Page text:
The Richmond Family


John Schuerman



I turn from my usual focus on the medieval ancestors of Peter Worden I to a family that the Wordens of America married into in the 1700s, the Richmonds.  Peter Worden IV (d. 1745, Westerly, Rhode Island, Peter III, Samuel, Peter II, Peter I) married Rebekah Richmond on May 26, 1720 (Vital Records of Rhode Island 1636-1850, James N. Arnold, Vol 5, Washington Co. 1874, p. 54).  Rebekah's parents were John Richmond and Elizabeth Irish.  There has been some doubt in some quarters regarding this parentage but that doubt seems cleared up by the fact that John Richmond's will dated February 24, 1739-40, proved July 28, 1740 mentions his daughter, Rebecca Worden. 


Rebecca was the great-granddaughter of John Richmond of Taunton, Massachusetts, the evident gateway ancestor (d. 1664).  The descent is given in Joshua Bailey Richmond's Richmond Family 1594-1896 and Pre-American Ancestors 1040-1594 (1897, Family History Library film 1018890, Item 6).  John Richmond, Rebecca's father, was the son of Captain Edward Richmond (d. November 1696 in Little Compton, R.I.) and Abigail Davis and Edward was the son of John Richmond of Taunton.


An ancestry for John of Taunton is given in Joshua Bailey Richmond's book, and until recently I had accepted that ancestry.  However, I have recently encountered sources that indicate to me that John's ancestry is in considerable confusion.  The first is the website and the second is an article by Joshua Richmond's nephew, Henry I. Richmond,  "The Richmond Ancestry," which discusses the difficulties of identifying John of Taunton's origins in England in (Rhode Island Historical Society Collections, v. 21, 1928, pp. 17-32).  Henry Richmond was the compiler of Richmond Family Records.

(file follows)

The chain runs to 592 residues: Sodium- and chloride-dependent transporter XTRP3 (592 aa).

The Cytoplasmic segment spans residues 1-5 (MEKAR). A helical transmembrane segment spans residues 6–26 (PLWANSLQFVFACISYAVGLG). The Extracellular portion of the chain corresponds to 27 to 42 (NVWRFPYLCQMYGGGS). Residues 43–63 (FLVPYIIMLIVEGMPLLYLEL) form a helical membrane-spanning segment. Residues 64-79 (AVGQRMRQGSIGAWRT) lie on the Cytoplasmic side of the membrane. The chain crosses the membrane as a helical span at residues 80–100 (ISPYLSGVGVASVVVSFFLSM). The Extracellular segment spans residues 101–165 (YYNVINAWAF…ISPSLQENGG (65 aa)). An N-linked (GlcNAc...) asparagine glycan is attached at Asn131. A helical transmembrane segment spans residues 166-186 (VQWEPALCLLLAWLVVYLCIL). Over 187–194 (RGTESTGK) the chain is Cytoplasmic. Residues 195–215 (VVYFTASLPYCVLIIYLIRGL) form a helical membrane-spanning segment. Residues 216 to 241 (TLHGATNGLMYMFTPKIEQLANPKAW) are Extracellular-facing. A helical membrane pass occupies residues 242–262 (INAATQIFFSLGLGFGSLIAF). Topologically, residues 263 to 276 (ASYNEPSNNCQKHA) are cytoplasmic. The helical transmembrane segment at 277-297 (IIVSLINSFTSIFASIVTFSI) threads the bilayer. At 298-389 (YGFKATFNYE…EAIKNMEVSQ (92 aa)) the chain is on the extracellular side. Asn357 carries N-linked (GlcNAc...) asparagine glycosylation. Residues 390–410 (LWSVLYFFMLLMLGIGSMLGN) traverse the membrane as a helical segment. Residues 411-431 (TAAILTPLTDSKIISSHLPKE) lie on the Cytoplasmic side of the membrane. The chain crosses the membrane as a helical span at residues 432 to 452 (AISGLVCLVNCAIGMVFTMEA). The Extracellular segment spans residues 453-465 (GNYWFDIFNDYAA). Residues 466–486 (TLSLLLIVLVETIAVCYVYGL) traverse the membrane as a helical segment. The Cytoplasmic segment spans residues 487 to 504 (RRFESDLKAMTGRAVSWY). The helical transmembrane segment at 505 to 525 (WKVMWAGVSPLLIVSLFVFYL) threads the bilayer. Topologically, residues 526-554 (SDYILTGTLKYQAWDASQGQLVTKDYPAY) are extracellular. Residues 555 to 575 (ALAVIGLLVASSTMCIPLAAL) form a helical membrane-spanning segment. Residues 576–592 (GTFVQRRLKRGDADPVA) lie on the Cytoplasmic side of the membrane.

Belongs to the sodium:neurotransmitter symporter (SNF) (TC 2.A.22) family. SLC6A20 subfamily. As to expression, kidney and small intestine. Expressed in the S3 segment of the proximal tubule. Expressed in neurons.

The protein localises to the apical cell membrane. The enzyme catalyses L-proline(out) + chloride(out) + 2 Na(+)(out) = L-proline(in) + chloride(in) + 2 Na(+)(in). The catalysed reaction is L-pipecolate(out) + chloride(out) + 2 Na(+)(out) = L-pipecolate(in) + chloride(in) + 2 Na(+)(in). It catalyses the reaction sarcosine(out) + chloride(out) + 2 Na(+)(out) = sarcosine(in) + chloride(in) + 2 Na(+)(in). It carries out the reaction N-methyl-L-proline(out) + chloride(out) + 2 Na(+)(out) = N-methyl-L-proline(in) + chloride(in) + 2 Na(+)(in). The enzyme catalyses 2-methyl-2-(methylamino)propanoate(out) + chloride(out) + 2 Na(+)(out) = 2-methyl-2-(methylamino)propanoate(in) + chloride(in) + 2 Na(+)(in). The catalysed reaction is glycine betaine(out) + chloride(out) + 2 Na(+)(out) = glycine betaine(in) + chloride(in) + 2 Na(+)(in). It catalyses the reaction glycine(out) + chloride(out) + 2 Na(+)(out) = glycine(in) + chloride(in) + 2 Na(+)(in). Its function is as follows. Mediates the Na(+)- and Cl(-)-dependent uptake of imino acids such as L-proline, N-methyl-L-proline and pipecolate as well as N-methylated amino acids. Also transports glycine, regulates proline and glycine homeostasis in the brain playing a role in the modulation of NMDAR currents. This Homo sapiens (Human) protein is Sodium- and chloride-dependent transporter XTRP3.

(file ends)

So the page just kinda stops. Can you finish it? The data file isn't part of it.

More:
It is not clear when John of Taunton first came to New England.  He was one of the purchasers of Taunton in 1638 (Samuel Hopkins Emery, History of Taunton, 1893).  A John Richmond appears in the Saco (now Maine) court record from February 1936/37 to June 1637 and this John is usually assumed to be the John of Taunton, but I see no evidence that they were the same man.  He was for a time in Newport, Rhode Island, before returning to Taunton.  John is said to have traveled back and forth several times to England, engaged in trade.  There is a John Richmond of Amesbury who sailed to Virginia under bondage in 1658 and this person is also identified with John of Taunton, which seems to me to be a stretch.


Unfortunately, John left no evidence as to where he came from in England.  Most writers on this family assumed he came from Wiltshire and the early belief was that he was from Ashton-Keynes (Savage, Genealogical Dictionary of New England).  Others believe he came from Amesbury (e.g., Benjamin Franklin Wilbour, Little Compton Families, 1967).  The problem is that there were a lot of John Richmonds in Wiltshire at the time.  Joshua Bailey Richmond thought he came from Ashton-Keynes and identified him with a John Richmond who fought on Cromwell's side in the English civil war.  This requires that John of Taunton have returned to England to fight in the war.  There is a story about John and his brother Henry who was a soldier for the royalists who were on opposite sides of the line before a battle in 1643.  Learning of his brother's presence on the other side, Henry snuck over the line to see John, finding his tent.  In the dim light of the evening, John did not recognize him and shot him dead.